asked to give up their former identity in exchange for equal
citizenship, but we are not immigrants.

During my years in the Knesset, the attorney general indicted
me for voicing my political opinions (the charges were
dropped), lobbied to have my parliamentary immunity revoked
and sought unsuccessfully to disqualify my political party
from participating in elections – all because I believe Israel
should be a state for all its citizens and because I have
spoken out against Israeli military occupation. Last year,
Cabinet member Avigdor Lieberman – an immigrant from Moldova –
declared that Palestinian citizens of Israel “have no place
here,” that we should “take our bundles and get lost.” After I
met with a leader of the Palestinian Authority from Hamas,
Lieberman called for my execution.

The Israeli authorities are trying to intimidate not just me
but all Palestinian citizens of Israel. But we will not be
intimidated. We will not bow to permanent servitude in the
land of our ancestors or to being severed from our natural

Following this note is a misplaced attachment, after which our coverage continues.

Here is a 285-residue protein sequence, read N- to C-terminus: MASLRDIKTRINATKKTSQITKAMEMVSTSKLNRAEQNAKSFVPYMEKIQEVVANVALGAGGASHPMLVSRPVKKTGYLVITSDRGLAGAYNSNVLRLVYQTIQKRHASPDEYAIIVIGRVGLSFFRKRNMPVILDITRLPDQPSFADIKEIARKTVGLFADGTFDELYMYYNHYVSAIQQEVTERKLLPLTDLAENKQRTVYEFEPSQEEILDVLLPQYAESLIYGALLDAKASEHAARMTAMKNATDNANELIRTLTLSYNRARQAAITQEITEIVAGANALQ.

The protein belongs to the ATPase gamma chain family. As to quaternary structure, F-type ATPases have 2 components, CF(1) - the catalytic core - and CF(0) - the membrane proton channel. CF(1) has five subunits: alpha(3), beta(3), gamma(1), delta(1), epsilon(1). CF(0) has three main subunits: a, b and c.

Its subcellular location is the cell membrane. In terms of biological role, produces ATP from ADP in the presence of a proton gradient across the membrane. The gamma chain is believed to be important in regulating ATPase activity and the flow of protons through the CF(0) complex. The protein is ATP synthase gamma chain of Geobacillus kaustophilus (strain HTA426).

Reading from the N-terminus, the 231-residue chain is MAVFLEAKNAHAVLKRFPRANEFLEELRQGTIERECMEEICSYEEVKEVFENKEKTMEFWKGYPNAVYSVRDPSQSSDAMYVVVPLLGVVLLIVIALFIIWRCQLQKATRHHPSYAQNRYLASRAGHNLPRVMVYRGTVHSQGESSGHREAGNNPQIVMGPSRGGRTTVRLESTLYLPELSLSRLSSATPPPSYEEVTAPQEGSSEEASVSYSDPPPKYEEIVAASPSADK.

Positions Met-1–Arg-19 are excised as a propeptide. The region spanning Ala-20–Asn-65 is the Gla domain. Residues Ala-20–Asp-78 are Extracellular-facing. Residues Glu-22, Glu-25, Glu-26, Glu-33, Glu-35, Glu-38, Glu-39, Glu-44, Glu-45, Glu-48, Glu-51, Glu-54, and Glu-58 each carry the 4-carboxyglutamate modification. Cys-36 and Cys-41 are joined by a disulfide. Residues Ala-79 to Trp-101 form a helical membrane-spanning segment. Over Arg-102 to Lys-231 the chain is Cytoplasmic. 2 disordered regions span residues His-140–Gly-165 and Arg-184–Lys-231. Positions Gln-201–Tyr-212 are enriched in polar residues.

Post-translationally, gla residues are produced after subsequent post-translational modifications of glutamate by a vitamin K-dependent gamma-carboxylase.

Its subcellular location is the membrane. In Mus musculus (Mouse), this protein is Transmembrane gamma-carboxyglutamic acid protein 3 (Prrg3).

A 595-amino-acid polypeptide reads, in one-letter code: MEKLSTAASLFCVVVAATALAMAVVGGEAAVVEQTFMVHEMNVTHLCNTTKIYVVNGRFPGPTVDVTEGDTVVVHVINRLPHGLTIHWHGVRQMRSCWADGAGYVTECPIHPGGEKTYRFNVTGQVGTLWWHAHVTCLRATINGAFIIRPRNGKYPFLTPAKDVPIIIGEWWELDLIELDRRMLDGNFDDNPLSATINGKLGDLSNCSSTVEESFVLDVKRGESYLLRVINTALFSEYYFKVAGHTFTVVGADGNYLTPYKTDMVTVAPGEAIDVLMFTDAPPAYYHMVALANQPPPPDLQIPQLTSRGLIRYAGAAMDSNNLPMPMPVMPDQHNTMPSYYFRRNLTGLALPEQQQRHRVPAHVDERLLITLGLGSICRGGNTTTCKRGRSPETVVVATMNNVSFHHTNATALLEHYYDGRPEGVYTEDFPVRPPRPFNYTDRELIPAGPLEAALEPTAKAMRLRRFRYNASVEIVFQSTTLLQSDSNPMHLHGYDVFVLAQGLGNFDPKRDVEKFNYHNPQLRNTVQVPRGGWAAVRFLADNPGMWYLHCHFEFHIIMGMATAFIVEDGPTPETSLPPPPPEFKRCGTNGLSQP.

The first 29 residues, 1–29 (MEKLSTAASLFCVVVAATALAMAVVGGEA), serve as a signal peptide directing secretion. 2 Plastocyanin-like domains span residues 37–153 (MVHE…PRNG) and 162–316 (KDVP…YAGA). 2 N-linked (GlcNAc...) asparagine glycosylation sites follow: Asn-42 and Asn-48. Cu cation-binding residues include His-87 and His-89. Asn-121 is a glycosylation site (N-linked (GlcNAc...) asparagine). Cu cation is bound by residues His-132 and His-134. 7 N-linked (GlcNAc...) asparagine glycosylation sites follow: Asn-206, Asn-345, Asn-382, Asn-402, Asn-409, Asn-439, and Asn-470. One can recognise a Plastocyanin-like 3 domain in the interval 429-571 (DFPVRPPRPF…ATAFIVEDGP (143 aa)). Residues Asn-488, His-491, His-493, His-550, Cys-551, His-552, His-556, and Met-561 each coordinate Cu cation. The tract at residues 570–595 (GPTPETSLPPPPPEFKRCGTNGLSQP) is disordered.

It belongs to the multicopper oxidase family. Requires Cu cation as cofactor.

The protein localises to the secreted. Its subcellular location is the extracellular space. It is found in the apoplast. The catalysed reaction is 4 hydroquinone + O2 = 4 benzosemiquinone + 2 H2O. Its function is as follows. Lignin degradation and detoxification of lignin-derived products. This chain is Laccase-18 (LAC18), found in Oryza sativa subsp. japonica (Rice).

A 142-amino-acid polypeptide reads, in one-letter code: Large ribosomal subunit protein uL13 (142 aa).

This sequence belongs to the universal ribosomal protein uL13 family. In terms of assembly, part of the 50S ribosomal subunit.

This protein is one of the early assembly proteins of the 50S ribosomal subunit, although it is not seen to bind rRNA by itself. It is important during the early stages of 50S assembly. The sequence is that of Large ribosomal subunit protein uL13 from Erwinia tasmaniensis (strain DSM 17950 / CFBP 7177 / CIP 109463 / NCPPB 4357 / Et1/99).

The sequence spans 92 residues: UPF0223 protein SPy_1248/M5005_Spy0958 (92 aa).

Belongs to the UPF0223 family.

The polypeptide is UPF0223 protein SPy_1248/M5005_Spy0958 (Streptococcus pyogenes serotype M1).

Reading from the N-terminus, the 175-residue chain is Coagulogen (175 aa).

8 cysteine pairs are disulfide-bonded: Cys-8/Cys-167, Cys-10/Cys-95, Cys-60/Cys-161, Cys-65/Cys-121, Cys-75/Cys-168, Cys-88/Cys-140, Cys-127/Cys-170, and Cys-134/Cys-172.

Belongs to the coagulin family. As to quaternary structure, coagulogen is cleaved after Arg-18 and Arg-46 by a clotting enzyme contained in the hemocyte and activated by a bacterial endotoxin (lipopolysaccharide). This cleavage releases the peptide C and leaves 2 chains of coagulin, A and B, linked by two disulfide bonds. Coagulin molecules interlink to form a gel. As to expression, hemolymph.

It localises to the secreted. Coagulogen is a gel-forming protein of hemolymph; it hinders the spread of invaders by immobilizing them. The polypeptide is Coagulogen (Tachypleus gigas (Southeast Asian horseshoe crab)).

connections to the Arab world. Our community leaders joined
together recently to issue a blueprint for a state free of
ethnic and religious discrimination in all spheres. If we turn
back from our path to freedom now, we will consign future
generations to the discrimination we have faced for six
decades.

Americans know from their own history of institutional
discrimination the tactics that have been used against civil
rights leaders. These include telephone bugging, police
surveillance, political delegitimization and criminalization
of dissent through false accusations. Israel is continuing to
use these tactics at a time when the world no longer tolerates
such practices as compatible with democracy.

Why then does the U.S. government continue to fully support a
country whose very identity and institutions are based on
ethnic and religious discrimination that victimize its own
citizens?